Web inventor Tim Berners-Lee is auctioning off an NFT with his original code

The inventor of the World Wide Web is looking to cash in on one of the hottest trends in digital artworks.

Tim Berners-Lee, who wrote the software underlying the Internet, is selling a computer file containing that original programming code plus a unique encryption signature as a form of collectible known as a non-fungible token, or NFT. The token will be sold at auction by Sotheby’s starting June 23 and running until June 30. Proceeds will benefit initiatives supported by Berners-Lee and his wife, the auction house said.

Earlier this year, non-fungible tokens were among the hottest investments in the art world, culminating in March when auction house Christie’s sold an NFT linked to a digital work called “Everydays: The First 5000 Days” by the artist Beeple for over $69 million. NFTs, which rely on the same technology underlying digital currencies such as bitcoin and ethereum, have been created and sold, linked to everything from video clips of NBA players dunking to online cartoon cats, though the market has slumped somewhat since the Christie’s sale.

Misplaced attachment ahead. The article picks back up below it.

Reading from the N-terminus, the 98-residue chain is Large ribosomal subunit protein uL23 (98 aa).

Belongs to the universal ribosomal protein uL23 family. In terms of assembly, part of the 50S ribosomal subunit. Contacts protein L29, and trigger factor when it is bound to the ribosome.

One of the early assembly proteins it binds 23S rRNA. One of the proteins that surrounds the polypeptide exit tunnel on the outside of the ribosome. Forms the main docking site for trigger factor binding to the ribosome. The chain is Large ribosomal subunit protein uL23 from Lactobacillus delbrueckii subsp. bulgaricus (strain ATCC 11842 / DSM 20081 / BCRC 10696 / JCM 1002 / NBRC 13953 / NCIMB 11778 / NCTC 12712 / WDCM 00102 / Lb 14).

In most cases, NFTs include a pointer to the web address where the digital artworks, video clips, or other materials are posted publicly on the Internet. Berners-Lee’s NFT will include the 9,555 lines of code he wrote between October 1990 and August 1991 that created Hypertext Markup Language, the foundation of every page on the web. Berners-Lee wrote the code on a NeXT Computer, the short-lived effort by the late Apple CEO Steve Jobs to create his own computer company in the 1980s.

”It has been fun to go back and look over the code,” Berners-Lee wrote in a letter that will accompany the NFT. “It is amazing to see the things that those relatively few lines of code, with a help of an amazing growing gang of collaborators across the planet, stayed enough on track to become what the web is now.”

Berners-Lee, who has taught at the Massachusetts Institute of Technology since the mid-1990s, ischief technology officer at Boston startup Inrupt, which is developing ways to better protect personal data online.